The members of GCA -- Ameren (St. Louis), American Electric Power (Columbus, Ohio), Cinergy (Cincinnati), DTE Energy (Detroit), PacifiCorp (Portland, Oregon), TransAlta (Calgary), Wisconsin Energy (Milwaukee), and Xcel Energy (Minneapolis) -- were able to:

UNDERMINE STATES' ABILITY TO PROTECT THEMSELVES FROM UPWIND POLLUTERS: The Bush administration's original air pollution legislation in 2002 (Senate bill 485) would have weakened the Environmental Protection Agency's authority to help downwind states combat power plant pollution from upwind states. The bill would have prohibited the agency from regulating upwind power plants unless it first determined that regulating those plants would be as cost-effective as regulating pollution from all other upwind sources (including cars and off-road vehicles) -- a nearly impossible analytical task. The bill also would have shielded the power industry, prohibiting EPA from further regulating upwind power plants before 2012.

These impediments to cleanup did not satisfy the utilities, however. Seeking more certainty that its members would not be regulated further, GCA requested an even more burdensome cost-effectiveness analysis and a three-year extension of the prohibition on new regulation.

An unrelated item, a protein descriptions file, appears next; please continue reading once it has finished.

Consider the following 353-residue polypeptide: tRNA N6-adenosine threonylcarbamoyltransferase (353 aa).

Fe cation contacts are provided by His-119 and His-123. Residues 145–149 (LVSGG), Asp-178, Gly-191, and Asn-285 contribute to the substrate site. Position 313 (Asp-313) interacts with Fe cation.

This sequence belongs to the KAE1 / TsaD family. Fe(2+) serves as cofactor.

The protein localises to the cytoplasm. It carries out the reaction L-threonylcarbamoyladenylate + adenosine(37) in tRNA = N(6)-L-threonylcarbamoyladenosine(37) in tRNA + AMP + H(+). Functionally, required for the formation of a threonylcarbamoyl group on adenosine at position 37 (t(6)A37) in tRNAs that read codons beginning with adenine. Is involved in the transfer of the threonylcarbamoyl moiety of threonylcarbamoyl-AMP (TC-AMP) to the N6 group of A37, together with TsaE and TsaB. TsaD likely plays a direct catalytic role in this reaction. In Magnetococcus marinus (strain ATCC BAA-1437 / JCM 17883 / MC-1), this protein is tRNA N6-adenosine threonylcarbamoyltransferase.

The companies got what they wanted: The latest version of the administration bill would greatly expand the list of sources EPA must study before regulating power plants, and would prohibit further regulation until 2015. This would cripple downwind states' ability to protect their residents from power plant pollution and force them to wait until 2015 before taking action against out-of-state polluters.

"GRANDFATHER" THE DIRTIEST PLANTS: The Bush administration's original legislation would have required EPA to distribute some pollution "allowances," or rights to pollute, through an elaborate auction system. This market mechanism would have created incentives for the least efficient plants to undertake the most significant cleanup efforts to avoid paying more for allowances. But GCA complained that such an auction would "increase" polluting power plants' "compliance costs unnecessarily."